State v. Loher, SCAP-24489

CourtSupreme Court of Hawai'i
Writing for the CourtOPINION OF THE COURT BY POLLACK, J.
Citation398 P.3d 794
Parties STATE of Hawai‘i, Plaintiff-Appellee, v. Frank O. LOHER, Defendant-Appellant.
Docket NumberSCAP-24489
Decision Date20 July 2017

398 P.3d 794

STATE of Hawai‘i, Plaintiff-Appellee,
v.
Frank O. LOHER, Defendant-Appellant.

SCAP-24489

Supreme Court of Hawai‘i.

JULY 20, 2017


Peter C. Wolff, Jr., Honolulu and Craig W. Jerome, for appellant.

Brian R. Vincent, for appellee.

NAKAYAMA, ACTING C.J., McKENNA, POLLACK, AND WILSON, JJ., AND CIRCUIT COURT JUDGE NACINO, IN PLACE OF RECKTENWALD, C.J., RECUSED

398 P.3d 796

OPINION OF THE COURT BY POLLACK, J.

This case arises from the nearly seventeen-year old conviction of Frank O. Loher for attempted sexual assault in the first degree. At trial, Loher sought to present an alibi defense based in large part on the testimony of his wife and his wife's son. Although the trial was anticipated to last between five and six days, the State rested its case-in-chief in the early afternoon on the first day of the evidentiary portion of the trial. When the circuit court informed defense counsel that the defense's witnesses would be required to testify that day, counsel sought a continuance to secure the witnesses' presence so that they could testify first. The circuit court denied the requested continuance, and, over defense counsel's objection, the court ordered Loher to either take the stand at that time or forfeit his right to testify entirely. As a result, Loher took the stand and testified before the other witnesses in the defense's case.

Following his conviction and his unsuccessful appeal, Loher sought relief in state and federal post-conviction proceedings. As a result of the post-conviction proceedings, the Intermediate Court of Appeals' June 19, 2003 judgment on direct appeal was vacated so that Loher could raise a claim that his constitutional rights were violated when the circuit court ordered him to testify first or not at all. Loher's case requires this court to consider whether the circuit court erred based on principles set forth in the United States Supreme Court's decision in Brooks v. Tennessee , 406 U.S. 605, 92 S.Ct. 1891, 32 L.Ed.2d 358 (1972), the Hawai‘i Constitution, and Hawai‘i caselaw, and, if the court erred, whether the error is subject to harmless error review.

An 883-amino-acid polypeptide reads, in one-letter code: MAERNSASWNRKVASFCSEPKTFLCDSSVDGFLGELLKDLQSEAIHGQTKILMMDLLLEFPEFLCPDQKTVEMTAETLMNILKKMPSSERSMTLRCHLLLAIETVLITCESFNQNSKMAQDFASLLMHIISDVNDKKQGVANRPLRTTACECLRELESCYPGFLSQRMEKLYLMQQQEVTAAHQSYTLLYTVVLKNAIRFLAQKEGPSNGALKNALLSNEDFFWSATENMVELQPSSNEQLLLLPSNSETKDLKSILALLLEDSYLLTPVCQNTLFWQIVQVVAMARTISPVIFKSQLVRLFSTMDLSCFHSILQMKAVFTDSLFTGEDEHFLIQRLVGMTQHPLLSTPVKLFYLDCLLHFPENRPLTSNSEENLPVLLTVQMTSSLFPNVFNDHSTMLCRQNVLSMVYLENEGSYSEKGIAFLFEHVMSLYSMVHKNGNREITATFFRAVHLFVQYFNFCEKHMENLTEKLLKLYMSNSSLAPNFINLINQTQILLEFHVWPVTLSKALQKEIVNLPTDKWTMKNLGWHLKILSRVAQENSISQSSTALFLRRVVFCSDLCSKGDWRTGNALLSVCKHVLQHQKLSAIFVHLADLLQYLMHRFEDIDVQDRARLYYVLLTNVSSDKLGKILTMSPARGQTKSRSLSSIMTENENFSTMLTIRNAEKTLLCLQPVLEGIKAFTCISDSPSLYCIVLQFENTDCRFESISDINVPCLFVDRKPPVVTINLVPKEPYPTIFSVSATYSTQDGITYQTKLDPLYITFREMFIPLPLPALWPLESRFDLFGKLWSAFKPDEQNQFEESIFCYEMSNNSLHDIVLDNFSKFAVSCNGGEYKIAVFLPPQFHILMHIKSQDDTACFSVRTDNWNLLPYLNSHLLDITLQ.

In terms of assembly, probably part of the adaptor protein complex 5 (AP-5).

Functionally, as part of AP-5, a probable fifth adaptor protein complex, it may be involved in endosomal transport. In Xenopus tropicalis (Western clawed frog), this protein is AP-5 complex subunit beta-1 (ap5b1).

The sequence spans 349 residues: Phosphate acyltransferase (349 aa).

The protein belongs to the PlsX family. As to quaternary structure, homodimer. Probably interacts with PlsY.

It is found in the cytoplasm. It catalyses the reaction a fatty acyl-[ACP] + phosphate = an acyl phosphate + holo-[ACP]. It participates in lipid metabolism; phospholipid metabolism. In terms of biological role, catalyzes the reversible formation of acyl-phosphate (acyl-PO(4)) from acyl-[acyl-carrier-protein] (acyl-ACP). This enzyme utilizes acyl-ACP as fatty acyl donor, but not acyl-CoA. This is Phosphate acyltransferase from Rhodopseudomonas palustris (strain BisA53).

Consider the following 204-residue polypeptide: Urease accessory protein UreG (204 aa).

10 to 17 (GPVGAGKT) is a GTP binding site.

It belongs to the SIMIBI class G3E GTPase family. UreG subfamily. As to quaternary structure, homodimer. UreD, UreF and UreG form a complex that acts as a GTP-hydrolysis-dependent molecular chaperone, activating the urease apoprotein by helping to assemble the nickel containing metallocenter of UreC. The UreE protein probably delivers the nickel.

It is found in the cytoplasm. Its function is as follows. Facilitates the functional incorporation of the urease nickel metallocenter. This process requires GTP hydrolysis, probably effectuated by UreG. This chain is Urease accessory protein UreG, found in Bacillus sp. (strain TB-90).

I. FACTS AND PROCEDURAL HISTORY

A. Circuit Court Trial

On August 19, 1999, Loher was indicted by a grand jury for attempted sexual assault in the first degree, in violation of HRS § 705-500 (1993) and HRS § 707-730(1)(a) (1993) (count one), and attempted kidnapping, in violation of HRS § 707-720(1)(d) (1993) (count two). Loher v. State , 118 Hawai‘i 522, 524, 193 P.3d 438, 440 (App. 2008), overruled on other grounds by State v. Auld , 136 Hawai‘i 244, 361 P.3d 471 (2015). The State filed a "Memorandum of Pretrial" on December 9, 1999, stating that the trial was expected to take five to six days. Id. On November 13, 2000, the State filed its "Witness and Exhibit List" identifying fourteen witnesses for the State. Id.

Loher and the State each filed motions in limine relating to the evidence to be presented at trial. Id. During the hearing on the parties' motions, Loher stated that he intended to present an alibi defense and establish that he was not present during the attempted sexual assault and kidnapping. Id. Loher's counsel represented to the court that Loher would testify at trial, but at various times he also expressed the possibility that Loher would choose not to take the stand. Loher v. State , No. 29818, 2011 WL 2132828, at *1 (App. May 31, 2011) (mem.).